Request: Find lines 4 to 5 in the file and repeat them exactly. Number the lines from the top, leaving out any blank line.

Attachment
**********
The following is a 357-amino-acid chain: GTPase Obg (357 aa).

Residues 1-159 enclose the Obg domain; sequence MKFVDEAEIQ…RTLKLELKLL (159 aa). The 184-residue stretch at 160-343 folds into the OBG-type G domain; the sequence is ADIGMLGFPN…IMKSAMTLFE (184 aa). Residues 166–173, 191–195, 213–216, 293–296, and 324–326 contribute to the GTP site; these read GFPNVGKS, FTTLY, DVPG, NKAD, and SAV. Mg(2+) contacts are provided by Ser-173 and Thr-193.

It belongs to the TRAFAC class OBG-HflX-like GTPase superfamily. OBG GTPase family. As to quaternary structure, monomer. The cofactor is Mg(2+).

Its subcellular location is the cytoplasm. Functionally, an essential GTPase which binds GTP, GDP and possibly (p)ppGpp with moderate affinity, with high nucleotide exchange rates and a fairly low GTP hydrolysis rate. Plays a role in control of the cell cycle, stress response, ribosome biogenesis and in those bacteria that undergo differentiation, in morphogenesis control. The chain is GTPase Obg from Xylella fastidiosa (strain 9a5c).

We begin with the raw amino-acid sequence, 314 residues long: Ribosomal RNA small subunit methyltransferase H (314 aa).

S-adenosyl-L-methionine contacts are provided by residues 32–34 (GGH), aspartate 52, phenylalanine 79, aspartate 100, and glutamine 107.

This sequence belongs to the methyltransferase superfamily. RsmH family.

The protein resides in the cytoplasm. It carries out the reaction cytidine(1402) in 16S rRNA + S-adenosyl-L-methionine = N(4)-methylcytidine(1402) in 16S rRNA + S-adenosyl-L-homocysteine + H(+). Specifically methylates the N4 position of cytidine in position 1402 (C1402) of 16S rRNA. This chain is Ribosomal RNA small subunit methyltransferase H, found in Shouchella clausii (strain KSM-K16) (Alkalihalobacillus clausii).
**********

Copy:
Its subcellular location is the cytoplasm. Functionally, an essential GTPase which binds GTP, GDP and possibly (p)ppGpp with moderate affinity, with high nucleotide exchange rates and a fairly low GTP hydrolysis rate. Plays a role in control of the cell cycle, stress response, ribosome biogenesis and in those bacteria that undergo differentiation, in morphogenesis control. The chain is GTPase Obg from Xylella fastidiosa (strain 9a5c).

We begin with the raw amino-acid sequence, 314 residues long: Ribosomal RNA small subunit methyltransferase H (314 aa).